Feigenbaum on Cryptographic Computing and Her Mission

Professor Joan Feigenbaum: Research-wise, I think what’s most interesting right now is “cryptographic computing.” The goal is to be able to compute on encrypted data, or more generally, to be able to perform a computation on sensitive data without actually revealing the data to the computer that is performing the computation.

Vivek Gopalan: Is that the same as Zero-Knowledge Proofs?

JF: Zero-knowledge proofs are similar but not exactly the same thing. In a zero-knowledge protocol, there is a prover and a verifier who have a common input x. The prover claims that x has property P.  If that’s a true claim, then they can convince the verifier that it’s true just by following the protocol. If they’re making a false claim, then they cannot convince the verifier that it’s true even if they cheat and deviate from the prescribed protocol. What’s remarkable and completely novel about these protocols is that the only knowledge that the verifier gains by executing the protocol with an honest prover is the fact that x has property P; nothing about the actual proof is revealed. But note that the goal is to hide the proof, not to hide the data. Both prover and verifier have full access to the input x.

VG: So what’s cryptographic computing?

JF: Cryptographic computing is not a question of hiding proofs. It’s a question of hiding data. Suppose I want to do a database query. I’m using a cloud-computing service and have stored my relational database in the cloud. Can I actually store encrypted data, and make queries against it, in such a way that the cloud-service provider does not have to decrypt first?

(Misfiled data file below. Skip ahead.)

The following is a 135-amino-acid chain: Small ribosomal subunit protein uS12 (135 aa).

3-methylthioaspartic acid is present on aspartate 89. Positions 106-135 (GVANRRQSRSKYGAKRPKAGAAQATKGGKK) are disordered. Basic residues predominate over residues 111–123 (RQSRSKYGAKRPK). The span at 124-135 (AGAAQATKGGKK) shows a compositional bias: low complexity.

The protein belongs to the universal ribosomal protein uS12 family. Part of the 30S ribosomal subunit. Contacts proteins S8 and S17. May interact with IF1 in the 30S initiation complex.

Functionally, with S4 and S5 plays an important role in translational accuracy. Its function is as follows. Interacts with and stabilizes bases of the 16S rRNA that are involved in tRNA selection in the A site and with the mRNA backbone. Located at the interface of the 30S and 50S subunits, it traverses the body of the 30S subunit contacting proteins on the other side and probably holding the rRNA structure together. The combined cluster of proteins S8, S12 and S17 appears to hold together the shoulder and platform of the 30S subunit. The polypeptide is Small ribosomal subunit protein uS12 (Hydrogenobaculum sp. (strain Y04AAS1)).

Cryptographic computing is a well developed research area. One of the foundational papers was published by my PhD advisor Andy Yao back in 1982 when I was a second-year graduate student. Remember that, when I first found out about RSA encryption, I said “Wow. This is so clever.” I expected to be using it the next day, and that was in 1980. I still had fifteen or twenty years to go before it was in widespread use. Same thing with this “computing on encrypted data” idea. I saw Yao’s paper, and I thought, “Wow. This is so clearly useful.” But it’s been in development for a very long time, but only now is it finally getting looked at seriously. 

I gave you the example of a database stored by a cloud-computing service. Here’s an example of something I personally worked on. We were talking about surveillance and how many people think there’s just too much it, including by governments who claim that they’re surveilling us for our own good. Here’s an example of how we could use cryptographic-computing protocols to cut down on that. What’s that place out in the west where four states meet?

VG: The Four Corners?

JF: The Four Corners – yeah. In three of those four mountain states, there was a series of bank robberies by what law enforcement called the High Country Bandits. Old-fashioned bank robberies, you know – the Bandits walked in, pointed guns at the tellers, and said, “give us the cash.” The FBI got involved, because this was an interstate violent crime. They wound up catching the Bandits, because somebody who was in the bank during one of the robberies said that he saw one of the Bandits using a cellphone.